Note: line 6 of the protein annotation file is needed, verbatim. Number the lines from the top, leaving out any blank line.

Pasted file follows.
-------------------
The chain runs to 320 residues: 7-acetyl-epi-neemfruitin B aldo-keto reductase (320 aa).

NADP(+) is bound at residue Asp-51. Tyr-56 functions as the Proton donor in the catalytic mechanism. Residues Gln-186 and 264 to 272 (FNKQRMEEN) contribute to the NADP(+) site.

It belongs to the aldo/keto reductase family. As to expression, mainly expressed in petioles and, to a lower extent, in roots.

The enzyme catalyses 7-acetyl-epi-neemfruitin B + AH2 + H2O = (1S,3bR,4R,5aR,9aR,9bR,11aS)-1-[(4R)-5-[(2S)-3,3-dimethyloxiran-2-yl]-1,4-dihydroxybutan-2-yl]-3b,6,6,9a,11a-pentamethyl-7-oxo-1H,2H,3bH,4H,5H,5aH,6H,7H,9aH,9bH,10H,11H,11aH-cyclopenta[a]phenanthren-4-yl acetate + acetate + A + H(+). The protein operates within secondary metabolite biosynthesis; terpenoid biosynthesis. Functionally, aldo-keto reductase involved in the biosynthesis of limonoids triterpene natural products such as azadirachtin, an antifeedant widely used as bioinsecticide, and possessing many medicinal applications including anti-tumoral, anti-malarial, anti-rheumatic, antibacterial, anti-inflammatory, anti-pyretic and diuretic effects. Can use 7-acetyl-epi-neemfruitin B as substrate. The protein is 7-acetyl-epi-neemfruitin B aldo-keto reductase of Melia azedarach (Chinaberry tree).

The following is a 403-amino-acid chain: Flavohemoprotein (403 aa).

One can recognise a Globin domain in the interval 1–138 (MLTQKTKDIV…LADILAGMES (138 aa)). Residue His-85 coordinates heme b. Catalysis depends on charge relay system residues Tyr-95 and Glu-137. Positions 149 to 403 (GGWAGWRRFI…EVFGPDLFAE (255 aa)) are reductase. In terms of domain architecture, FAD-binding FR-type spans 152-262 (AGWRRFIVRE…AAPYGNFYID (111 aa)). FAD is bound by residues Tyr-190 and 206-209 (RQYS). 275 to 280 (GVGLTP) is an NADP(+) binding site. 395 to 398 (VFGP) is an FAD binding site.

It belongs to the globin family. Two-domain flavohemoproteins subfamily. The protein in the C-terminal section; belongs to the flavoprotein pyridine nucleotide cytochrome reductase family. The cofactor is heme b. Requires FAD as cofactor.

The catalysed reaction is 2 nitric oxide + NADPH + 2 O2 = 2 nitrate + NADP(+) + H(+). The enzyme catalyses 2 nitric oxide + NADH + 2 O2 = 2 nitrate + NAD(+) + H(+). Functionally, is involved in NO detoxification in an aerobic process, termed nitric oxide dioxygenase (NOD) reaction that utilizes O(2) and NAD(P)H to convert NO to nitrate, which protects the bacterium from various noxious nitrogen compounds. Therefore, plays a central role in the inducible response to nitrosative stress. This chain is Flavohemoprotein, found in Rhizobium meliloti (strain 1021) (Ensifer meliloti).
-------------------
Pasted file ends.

One can recognise a Globin domain in the interval 1–138 (MLTQKTKDIV…LADILAGMES (138 aa)). Residue His-85 coordinates heme b. Catalysis depends on charge relay system residues Tyr-95 and Glu-137. Positions 149 to 403 (GGWAGWRRFI…EVFGPDLFAE (255 aa)) are reductase. In terms of domain architecture, FAD-binding FR-type spans 152-262 (AGWRRFIVRE…AAPYGNFYID (111 aa)). FAD is bound by residues Tyr-190 and 206-209 (RQYS). 275 to 280 (GVGLTP) is an NADP(+) binding site. 395 to 398 (VFGP) is an FAD binding site.